De Vos: Before the lights go out
July 13, 2017
My brother-in-law called the other night to see what our plans were for the big event. I stared blankly at the receiver because I had no idea what he was talking about, but then again, that's not so unusual. He lives southeast of Kansas City in a beautiful area of Missouri right next to good-sized creek where water moccasins and copperheads argue over the cool spot by his front door.
"The eclipse, of course!" he said with unbridled enthusiasm, "I've got a room booked in Madras, Oregon for Aug. 2 to be among the first to see totality, that point where the moon completely blocks the sun."
"Hmm, and that's when it gets dark enough to see the stars in the middle of the day?"
"Not quite, this time it starts at 43 seconds after six minutes after 9 a.m., Pacific Time, of course. The last time this happened was 99 years ago in 1918."
Ninety-nine years ago, upon the occasion of the last total eclipse to cross North America, folks had plenty of things to fear as we were inexorably drawn into The Great War.
"Why don't you just stay in KC and go outdoors at midnight? I understand dark happens pretty often there – with stars even. Sounds like you could save a few hundred bucks by staying home."
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"Not the same."
"How about a broom closet and Christmas lights?"
"You don't need to get all sarcastic on me," he said, "come on, I got a double room, it'll be fun!"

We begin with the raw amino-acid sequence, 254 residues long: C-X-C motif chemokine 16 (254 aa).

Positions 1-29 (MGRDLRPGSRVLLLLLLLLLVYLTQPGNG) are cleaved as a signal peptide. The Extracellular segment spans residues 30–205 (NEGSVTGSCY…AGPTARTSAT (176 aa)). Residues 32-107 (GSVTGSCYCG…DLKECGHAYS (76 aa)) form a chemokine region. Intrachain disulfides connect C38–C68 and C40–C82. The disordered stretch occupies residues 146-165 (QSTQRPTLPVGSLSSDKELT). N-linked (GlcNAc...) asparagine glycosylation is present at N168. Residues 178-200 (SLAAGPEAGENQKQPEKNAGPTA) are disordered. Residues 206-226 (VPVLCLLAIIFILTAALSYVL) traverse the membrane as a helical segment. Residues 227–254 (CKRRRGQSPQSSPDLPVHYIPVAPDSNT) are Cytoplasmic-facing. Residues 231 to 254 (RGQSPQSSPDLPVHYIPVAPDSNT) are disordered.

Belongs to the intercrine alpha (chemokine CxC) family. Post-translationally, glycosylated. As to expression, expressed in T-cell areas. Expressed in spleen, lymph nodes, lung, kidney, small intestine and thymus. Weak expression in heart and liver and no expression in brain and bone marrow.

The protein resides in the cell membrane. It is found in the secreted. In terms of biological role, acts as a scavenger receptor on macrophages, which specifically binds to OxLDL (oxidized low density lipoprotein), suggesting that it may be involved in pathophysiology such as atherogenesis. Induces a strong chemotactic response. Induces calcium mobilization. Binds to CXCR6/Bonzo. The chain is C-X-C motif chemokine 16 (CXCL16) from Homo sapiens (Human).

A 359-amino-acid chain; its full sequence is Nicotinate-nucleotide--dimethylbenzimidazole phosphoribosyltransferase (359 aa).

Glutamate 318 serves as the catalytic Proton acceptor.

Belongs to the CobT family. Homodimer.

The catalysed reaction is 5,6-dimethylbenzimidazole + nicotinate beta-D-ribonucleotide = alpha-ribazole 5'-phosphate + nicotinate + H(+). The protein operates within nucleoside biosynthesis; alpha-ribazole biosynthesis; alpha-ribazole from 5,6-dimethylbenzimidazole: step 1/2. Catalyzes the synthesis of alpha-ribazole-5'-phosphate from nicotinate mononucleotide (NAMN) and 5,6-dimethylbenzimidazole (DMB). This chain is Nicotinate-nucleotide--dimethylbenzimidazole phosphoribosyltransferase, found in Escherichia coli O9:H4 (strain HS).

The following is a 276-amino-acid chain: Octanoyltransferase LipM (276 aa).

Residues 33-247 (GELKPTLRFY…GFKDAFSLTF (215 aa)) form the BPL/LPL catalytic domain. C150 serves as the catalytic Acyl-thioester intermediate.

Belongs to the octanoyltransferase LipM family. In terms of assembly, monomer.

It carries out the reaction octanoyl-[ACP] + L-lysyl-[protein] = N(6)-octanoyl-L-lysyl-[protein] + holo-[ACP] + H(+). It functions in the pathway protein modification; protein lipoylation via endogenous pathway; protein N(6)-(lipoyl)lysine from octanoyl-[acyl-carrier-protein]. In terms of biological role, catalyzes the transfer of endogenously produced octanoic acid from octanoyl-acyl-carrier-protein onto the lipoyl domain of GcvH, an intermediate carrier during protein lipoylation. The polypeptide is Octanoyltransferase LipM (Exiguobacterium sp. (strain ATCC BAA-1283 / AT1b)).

"Thanks, but I'll just stay right here in Fraser and you can call me and tell me when to close my eyes and we'll watch it together."
Throughout history, one of the givens has been the regularity of the sun and the moon and their daily chase across the sky. Suddenly something bad happens to one or the other and ancients found it disruptive and frightening. Many cultures see it as wolves or bears or fiery demons, oh my!
The Hindu demon Rahu tried to steal an immortality elixir but he was spotted by the sun and moon and they ratted him out to Vishnu who decapitated him before he could swallow, leaving a corpse and a very angry immortal head. Understandably, head/Rahu is angry at the sun and moon, chasing and occasionally gulping them down whereupon a couple of minutes later, they fall out of his throat.
Ninety-nine years ago, upon the occasion of the last total eclipse to cross North America, folks had plenty of things to fear as we were inexorably drawn into The Great War. Armies were fighting around the globe with nations pouring soldiers into Europe and into the maw of the 1918 Spanish Flu pandemic, the deadliest in modern history. One-third of the world's population was infected resulting in 50 million deaths, 675,000 of them Americans. In a cruel twist, most of the victims were young and otherwise healthy, killed by overreacting immune systems.
Now, it's not like 99 years later we are completely worry-free because obviously, on a collision course with a nuclear North Korea, none of us can feel safe with an unproven commander at the helm of the shark-infested, self-serving swamp we call Congress. But possibly the worse danger is our own apathy. We dare not just sit back and wait for the future to devour America's middle class. Speak out! Call your senator, Cory Gardner, during office hours at (303) 391-5777 or in Washington at (202) 224-5941.
Walt Kelly, creator of the comic strip Pogo, summed it best back in 1953, "We have met the enemy and he is us."